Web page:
May 18th 2020
The sales figures are now in for April and they are beginning to give us a pretty good idea of the impact the COVID-19 Pandemic is having on the real estate market. As I’m sure you are well aware, the year 2020 started out extremely strong. Lots of demand. Lots of multiple offers. Properties often going over asking price. The COVID-19 virus was not really on anyone’s radar screen here in North America, although it had in fact begun to rear its ugly head in Wuhan, China.
The market momentum continued well into February. As you’ll see in the chart below, January registered a total of 469 sales this year compared to 423 sales in January 2019. That represented an increase of 10.9%. But by February of this year that sales total hit 600 units compared with only 435 in February 2019. An increase of 37.97%.
Then in March that all began to change. Early March the threat of COVID-19 was apparent here in Canada. In the first half of the month the World Health Organization declared COVID-19 a World Pandemic, and by mid March restrictive measures began to take effect. Gatherings were limited first to 250, then to 50, then to 10. Social distancing was recommended and people, especially people at risk, were told to self isolate.
Although real estate was declared an essential service and allowed to continue operations, people were reluctant to go out and view properties, and sellers were equally reluctant to have strangers wonder about their homes. By month end real estate transactions were cut to a trickle. When March should have seen a strong increase in numbers of sales compared to February, the sales units actually dropped. Coming in at 567 compared to 728 in the corresponding month in 2019. A drop of 22.1%. Bear in mind these are total sales figures for the month. March actually started out strong. All the lost momentum occurred in the last half of the month, where it’s estimated that sales were down as much as 90%.
*Sales data provided by the Niagara Association of Realtors and the Hamilton-Burlington Realtors Association as submitted through Brokerage Members inputted MLS sales.
Moving on to April, that slowdown became abundantly clear. In 2019 there were 729 residential sales registered in the Niagara Region. Then April this year, that number had shrunk to a mere 280, a drop of 61.6%.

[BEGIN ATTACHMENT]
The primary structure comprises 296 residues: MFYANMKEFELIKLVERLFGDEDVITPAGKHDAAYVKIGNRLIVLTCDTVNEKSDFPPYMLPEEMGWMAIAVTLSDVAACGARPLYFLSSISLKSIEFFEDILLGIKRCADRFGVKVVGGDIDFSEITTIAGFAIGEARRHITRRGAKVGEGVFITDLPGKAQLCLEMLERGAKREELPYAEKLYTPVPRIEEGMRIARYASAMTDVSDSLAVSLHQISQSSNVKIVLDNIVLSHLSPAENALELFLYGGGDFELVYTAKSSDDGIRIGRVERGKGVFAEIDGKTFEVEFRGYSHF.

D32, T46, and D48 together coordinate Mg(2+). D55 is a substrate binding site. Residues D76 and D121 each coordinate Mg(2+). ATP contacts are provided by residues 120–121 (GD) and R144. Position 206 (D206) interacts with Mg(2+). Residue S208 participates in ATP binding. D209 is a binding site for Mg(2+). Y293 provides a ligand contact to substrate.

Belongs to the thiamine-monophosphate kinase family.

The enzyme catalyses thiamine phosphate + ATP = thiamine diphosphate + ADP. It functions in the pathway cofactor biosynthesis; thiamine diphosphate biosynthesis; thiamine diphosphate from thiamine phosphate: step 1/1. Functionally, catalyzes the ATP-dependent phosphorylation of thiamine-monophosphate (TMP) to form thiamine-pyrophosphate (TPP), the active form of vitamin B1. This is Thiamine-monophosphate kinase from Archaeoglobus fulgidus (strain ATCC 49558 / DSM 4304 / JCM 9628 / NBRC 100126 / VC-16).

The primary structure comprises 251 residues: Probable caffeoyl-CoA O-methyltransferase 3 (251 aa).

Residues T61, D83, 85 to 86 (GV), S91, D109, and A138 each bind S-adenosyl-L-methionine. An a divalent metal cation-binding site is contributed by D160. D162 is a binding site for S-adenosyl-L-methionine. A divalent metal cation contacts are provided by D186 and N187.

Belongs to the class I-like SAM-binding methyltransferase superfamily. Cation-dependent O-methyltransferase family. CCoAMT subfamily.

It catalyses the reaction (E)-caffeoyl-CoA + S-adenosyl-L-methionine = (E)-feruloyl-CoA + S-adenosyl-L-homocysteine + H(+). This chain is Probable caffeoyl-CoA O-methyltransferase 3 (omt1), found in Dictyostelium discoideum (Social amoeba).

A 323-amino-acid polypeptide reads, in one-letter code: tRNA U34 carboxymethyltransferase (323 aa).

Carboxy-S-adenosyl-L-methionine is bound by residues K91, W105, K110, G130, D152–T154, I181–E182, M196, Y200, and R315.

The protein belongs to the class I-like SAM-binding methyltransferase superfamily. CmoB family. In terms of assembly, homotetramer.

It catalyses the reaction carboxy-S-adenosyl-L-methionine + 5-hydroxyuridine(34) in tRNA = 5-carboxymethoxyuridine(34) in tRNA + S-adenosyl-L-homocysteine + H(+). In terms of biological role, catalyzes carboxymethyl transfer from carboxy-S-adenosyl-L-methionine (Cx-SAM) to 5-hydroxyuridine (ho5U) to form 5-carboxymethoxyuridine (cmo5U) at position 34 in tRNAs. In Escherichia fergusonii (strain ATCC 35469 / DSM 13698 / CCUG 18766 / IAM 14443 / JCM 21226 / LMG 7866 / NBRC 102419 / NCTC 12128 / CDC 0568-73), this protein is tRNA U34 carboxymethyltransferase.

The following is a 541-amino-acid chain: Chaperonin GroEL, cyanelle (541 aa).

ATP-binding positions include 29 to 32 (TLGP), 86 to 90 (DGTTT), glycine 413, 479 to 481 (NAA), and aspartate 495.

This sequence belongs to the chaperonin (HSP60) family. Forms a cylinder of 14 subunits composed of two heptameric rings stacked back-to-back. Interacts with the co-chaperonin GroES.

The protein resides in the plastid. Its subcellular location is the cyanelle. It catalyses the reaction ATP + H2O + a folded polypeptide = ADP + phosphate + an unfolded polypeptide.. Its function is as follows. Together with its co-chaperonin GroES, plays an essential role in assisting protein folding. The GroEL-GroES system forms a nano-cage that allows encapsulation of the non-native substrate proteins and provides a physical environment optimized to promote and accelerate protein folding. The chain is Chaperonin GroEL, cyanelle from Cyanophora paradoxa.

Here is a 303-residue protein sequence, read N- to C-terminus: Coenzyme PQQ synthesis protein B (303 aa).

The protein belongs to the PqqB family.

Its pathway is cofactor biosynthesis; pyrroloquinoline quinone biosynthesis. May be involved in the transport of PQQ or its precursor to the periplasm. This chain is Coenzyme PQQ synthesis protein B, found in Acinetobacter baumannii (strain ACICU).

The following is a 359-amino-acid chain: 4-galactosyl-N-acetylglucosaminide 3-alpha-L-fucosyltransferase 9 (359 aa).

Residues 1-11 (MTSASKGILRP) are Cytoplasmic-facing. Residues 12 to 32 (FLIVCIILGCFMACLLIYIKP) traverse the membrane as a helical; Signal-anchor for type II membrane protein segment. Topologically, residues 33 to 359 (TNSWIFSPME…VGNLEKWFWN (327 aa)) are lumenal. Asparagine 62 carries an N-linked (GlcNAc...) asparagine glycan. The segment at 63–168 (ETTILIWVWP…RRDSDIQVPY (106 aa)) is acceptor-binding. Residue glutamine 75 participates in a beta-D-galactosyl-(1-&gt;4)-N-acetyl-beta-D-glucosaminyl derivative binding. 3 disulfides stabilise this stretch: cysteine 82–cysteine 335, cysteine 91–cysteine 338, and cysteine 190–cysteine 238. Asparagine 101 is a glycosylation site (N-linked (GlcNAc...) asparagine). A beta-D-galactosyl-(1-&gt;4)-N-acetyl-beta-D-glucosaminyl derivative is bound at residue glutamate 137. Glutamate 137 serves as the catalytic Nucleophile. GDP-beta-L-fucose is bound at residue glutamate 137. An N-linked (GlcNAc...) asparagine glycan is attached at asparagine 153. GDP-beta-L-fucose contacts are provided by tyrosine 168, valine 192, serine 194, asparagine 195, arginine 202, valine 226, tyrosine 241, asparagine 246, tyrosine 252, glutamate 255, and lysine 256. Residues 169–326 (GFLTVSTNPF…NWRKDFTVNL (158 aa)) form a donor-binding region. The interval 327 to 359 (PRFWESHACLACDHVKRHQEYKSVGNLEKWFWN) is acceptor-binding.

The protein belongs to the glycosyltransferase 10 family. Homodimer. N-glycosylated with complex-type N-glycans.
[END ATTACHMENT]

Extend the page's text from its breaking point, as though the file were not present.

Although we don’t have actual figures to back it up, it would seem from activity around this office, that what we saw by way of decline in March is slowly beginning to reverse in April. The month started out about 90% down, but soon that activity improved to about 70% down and now it is running at just under half what it was to the corresponding period last year.
And what we see here in Niagara, is pretty much a mirror image of what is going on throughout Ontario, especially in the Golden Horseshoe. By way of illustration, I have included a chart of sales activity in our neighboring Real Estate Association of Hamilton-Burlington. As you can see, here too the overall sales volume for April is down 62.9%. Almost identical to the drop in Niagara.
Of course, number of sales in the marketplace is only half the story. The other critical component is average sale price. What is happening there? Looking again at the above noted chart for the Realtors Association of Hamilton-Burlington, you’ll see also included is the average residential sale price for each municipality as recorded April 2020 and compared to the corresponding month last year. And while, depending on size of sample, the figures vary, overall the Board showed an increase of 4.61% year over year.
And if we look at the report of average sale price across Niagara, we see a very similar picture. A year over year increase of 7.86%.
In our Niagara chart we have included each of the first four months average prices for both 2019 and 2020. You will notice that price gains were made in both January and February 2020, but March saw a leveling out of prices across the region and in April the average sale price dropped by about 5%. As we’ve seen before, this happens from time to time, between one month and the next, but I think what is happening here is more reflective of the marketplace. For the most part, with the drop of activity we are not seeing a lot of multiple offer situations that tend to overbid the prices. As a result prices have settled a bit, and this may continue to happen in the days ahead until volumes get back to normal and beyond. The fact that prices are so marginally affected at a time where sales activity has dropped by more than half is a tribute to the overall fundamental strength of the housing sector. I expect, as restrictions are gradually lifted, we will see an increase in market activity, and as the momentum increases, at some point the fulcrum will tip and prices will once again begin their upward climb.